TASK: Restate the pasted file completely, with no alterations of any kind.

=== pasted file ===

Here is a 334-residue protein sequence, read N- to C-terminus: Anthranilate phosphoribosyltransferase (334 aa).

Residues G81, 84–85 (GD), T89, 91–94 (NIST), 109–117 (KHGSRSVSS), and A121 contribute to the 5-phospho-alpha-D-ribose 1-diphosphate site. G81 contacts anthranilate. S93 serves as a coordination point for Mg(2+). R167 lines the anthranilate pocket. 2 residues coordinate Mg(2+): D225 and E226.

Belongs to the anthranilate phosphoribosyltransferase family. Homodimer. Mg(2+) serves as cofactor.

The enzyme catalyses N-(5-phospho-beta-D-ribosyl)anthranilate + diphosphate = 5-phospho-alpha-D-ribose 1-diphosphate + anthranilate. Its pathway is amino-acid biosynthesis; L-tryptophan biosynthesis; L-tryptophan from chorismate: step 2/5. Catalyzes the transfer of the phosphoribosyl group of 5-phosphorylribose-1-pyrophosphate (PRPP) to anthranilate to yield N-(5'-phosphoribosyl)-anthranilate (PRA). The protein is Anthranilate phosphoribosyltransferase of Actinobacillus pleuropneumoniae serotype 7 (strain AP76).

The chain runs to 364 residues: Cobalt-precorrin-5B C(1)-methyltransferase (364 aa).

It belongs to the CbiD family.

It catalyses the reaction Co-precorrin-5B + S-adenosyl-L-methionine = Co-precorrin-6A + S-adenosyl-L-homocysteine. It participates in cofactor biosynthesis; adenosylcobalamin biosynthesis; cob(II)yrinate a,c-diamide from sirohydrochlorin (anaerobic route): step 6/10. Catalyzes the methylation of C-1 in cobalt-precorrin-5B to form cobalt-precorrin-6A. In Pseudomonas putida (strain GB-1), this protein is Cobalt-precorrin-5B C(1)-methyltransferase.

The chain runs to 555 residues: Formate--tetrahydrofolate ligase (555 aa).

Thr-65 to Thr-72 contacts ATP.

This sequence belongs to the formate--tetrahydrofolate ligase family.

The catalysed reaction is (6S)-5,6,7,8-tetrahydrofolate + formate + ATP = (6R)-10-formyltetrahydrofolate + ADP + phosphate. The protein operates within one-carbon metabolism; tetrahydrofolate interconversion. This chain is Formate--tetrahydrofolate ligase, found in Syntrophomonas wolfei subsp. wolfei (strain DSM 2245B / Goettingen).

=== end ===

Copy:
Here is a 334-residue protein sequence, read N- to C-terminus: Anthranilate phosphoribosyltransferase (334 aa).

Residues G81, 84–85 (GD), T89, 91–94 (NIST), 109–117 (KHGSRSVSS), and A121 contribute to the 5-phospho-alpha-D-ribose 1-diphosphate site. G81 contacts anthranilate. S93 serves as a coordination point for Mg(2+). R167 lines the anthranilate pocket. 2 residues coordinate Mg(2+): D225 and E226.

Belongs to the anthranilate phosphoribosyltransferase family. Homodimer. Mg(2+) serves as cofactor.

The enzyme catalyses N-(5-phospho-beta-D-ribosyl)anthranilate + diphosphate = 5-phospho-alpha-D-ribose 1-diphosphate + anthranilate. Its pathway is amino-acid biosynthesis; L-tryptophan biosynthesis; L-tryptophan from chorismate: step 2/5. Catalyzes the transfer of the phosphoribosyl group of 5-phosphorylribose-1-pyrophosphate (PRPP) to anthranilate to yield N-(5'-phosphoribosyl)-anthranilate (PRA). The protein is Anthranilate phosphoribosyltransferase of Actinobacillus pleuropneumoniae serotype 7 (strain AP76).

The chain runs to 364 residues: Cobalt-precorrin-5B C(1)-methyltransferase (364 aa).

It belongs to the CbiD family.

It catalyses the reaction Co-precorrin-5B + S-adenosyl-L-methionine = Co-precorrin-6A + S-adenosyl-L-homocysteine. It participates in cofactor biosynthesis; adenosylcobalamin biosynthesis; cob(II)yrinate a,c-diamide from sirohydrochlorin (anaerobic route): step 6/10. Catalyzes the methylation of C-1 in cobalt-precorrin-5B to form cobalt-precorrin-6A. In Pseudomonas putida (strain GB-1), this protein is Cobalt-precorrin-5B C(1)-methyltransferase.

The chain runs to 555 residues: Formate--tetrahydrofolate ligase (555 aa).

Thr-65 to Thr-72 contacts ATP.

This sequence belongs to the formate--tetrahydrofolate ligase family.

The catalysed reaction is (6S)-5,6,7,8-tetrahydrofolate + formate + ATP = (6R)-10-formyltetrahydrofolate + ADP + phosphate. The protein operates within one-carbon metabolism; tetrahydrofolate interconversion. This chain is Formate--tetrahydrofolate ligase, found in Syntrophomonas wolfei subsp. wolfei (strain DSM 2245B / Goettingen).